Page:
An innovative idea for old church buildings

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{mosimage}Faith can move mountains but can it move a church? An American pastor believes so.

Fr. David Dye is overseeing an ambitious and novel project to save an historic church in downtown Buffalo by dismantling it stone by stone and reassembling it in an Atlanta suburb 1,500 kilometres away. The process is being called “preservation through relocation” and, if successful, presents intriguing possibilities for Canadian dioceses facing tough choices about the future of old, underused, sometimes historic, city churches.

Br. André's example for us all

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{mosimage}He was a small man, poor, sickly, uneducated and with no discernible skills or talents. He had little more than the clothes on his back and his faith when he showed up at the door of the Congregation of Holy Cross in Montreal some 140 years ago. At first, he was turned away, but later told to come inside.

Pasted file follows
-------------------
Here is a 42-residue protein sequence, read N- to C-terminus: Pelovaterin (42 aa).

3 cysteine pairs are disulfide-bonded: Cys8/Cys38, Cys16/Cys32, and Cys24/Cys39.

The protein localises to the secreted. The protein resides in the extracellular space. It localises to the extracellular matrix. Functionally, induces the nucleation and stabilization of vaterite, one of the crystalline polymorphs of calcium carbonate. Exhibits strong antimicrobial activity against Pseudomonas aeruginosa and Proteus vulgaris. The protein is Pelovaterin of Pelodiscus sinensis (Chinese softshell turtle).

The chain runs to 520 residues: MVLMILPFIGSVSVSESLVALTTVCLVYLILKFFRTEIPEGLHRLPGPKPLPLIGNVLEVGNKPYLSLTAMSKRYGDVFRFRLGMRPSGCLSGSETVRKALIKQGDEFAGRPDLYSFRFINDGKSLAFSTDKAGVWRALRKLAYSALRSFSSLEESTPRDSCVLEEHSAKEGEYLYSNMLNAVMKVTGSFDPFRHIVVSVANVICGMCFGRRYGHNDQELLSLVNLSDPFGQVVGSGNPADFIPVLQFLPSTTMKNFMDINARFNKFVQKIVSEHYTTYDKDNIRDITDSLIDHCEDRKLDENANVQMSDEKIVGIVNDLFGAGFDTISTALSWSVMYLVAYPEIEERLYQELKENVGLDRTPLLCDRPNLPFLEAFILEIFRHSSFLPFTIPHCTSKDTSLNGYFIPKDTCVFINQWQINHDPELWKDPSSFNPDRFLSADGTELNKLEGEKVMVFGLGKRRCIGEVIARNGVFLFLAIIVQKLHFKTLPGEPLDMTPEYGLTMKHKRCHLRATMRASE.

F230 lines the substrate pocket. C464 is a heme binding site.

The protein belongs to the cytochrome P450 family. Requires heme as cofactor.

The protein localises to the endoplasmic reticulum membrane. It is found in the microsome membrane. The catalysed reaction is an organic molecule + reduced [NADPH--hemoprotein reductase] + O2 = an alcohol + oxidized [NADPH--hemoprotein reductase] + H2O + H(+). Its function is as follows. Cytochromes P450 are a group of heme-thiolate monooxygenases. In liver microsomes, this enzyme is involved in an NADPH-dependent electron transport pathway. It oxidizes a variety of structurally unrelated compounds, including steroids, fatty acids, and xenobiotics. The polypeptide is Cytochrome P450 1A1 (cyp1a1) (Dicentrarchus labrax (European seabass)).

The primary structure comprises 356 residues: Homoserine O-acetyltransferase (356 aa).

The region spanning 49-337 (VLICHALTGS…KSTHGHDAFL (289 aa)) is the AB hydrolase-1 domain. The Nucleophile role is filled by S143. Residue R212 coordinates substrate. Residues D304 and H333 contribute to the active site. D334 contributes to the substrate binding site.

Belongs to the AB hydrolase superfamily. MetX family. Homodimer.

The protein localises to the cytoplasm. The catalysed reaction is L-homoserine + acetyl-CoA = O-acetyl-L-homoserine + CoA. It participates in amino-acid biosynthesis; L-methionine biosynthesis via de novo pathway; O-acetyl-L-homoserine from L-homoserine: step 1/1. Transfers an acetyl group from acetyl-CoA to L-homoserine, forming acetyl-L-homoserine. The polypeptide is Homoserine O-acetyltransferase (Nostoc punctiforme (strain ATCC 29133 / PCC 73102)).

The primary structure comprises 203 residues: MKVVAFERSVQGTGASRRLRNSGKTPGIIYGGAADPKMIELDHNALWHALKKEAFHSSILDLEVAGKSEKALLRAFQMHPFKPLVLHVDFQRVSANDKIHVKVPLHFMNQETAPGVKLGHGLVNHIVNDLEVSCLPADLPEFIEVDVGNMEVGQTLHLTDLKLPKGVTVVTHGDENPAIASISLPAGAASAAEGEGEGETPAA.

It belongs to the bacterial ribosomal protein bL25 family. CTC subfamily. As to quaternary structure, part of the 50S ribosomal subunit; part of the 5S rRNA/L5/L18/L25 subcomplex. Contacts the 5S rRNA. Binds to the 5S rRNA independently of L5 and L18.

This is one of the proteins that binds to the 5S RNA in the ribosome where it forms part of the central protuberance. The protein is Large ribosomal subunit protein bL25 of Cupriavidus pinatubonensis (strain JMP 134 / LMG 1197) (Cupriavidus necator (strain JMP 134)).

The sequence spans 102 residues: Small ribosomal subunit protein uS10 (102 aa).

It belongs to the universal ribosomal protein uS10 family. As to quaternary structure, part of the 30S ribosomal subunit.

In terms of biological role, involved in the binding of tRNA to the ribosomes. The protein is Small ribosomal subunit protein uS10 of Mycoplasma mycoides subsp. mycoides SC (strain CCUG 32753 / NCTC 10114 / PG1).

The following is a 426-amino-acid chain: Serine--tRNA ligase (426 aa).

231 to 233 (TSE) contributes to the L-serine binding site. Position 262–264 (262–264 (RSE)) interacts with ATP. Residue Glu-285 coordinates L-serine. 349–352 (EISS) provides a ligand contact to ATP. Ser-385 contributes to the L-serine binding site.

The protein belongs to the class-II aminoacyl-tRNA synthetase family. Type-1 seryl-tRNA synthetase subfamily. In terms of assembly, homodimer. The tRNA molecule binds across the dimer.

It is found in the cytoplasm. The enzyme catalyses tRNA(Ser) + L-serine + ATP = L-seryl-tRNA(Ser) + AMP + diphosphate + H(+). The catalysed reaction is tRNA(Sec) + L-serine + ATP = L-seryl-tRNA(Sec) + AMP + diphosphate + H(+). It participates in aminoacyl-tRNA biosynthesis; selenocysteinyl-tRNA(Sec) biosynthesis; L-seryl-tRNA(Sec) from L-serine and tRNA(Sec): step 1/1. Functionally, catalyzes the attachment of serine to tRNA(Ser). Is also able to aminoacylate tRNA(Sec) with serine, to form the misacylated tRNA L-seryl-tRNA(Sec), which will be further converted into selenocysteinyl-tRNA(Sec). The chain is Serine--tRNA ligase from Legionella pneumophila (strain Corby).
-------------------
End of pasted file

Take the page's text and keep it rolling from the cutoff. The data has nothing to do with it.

That simple act of welcome set in motion an unlikely life of healing and service that culminated in the Feb. 19 announcement by Pope Benedict XVI that Blessed Brother André (born Alfred Bessette) will be canonized Oct. 17 in Rome. He follows St. Marguerite d’Youville as just the second Canadian-born saint.

A time to give

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{mosimage}In Charity in Truth Pope Benedict XVI described charity as “love received and given,” and as the 2010 ShareLife appeal is launched the pontiff’s words are being put to action.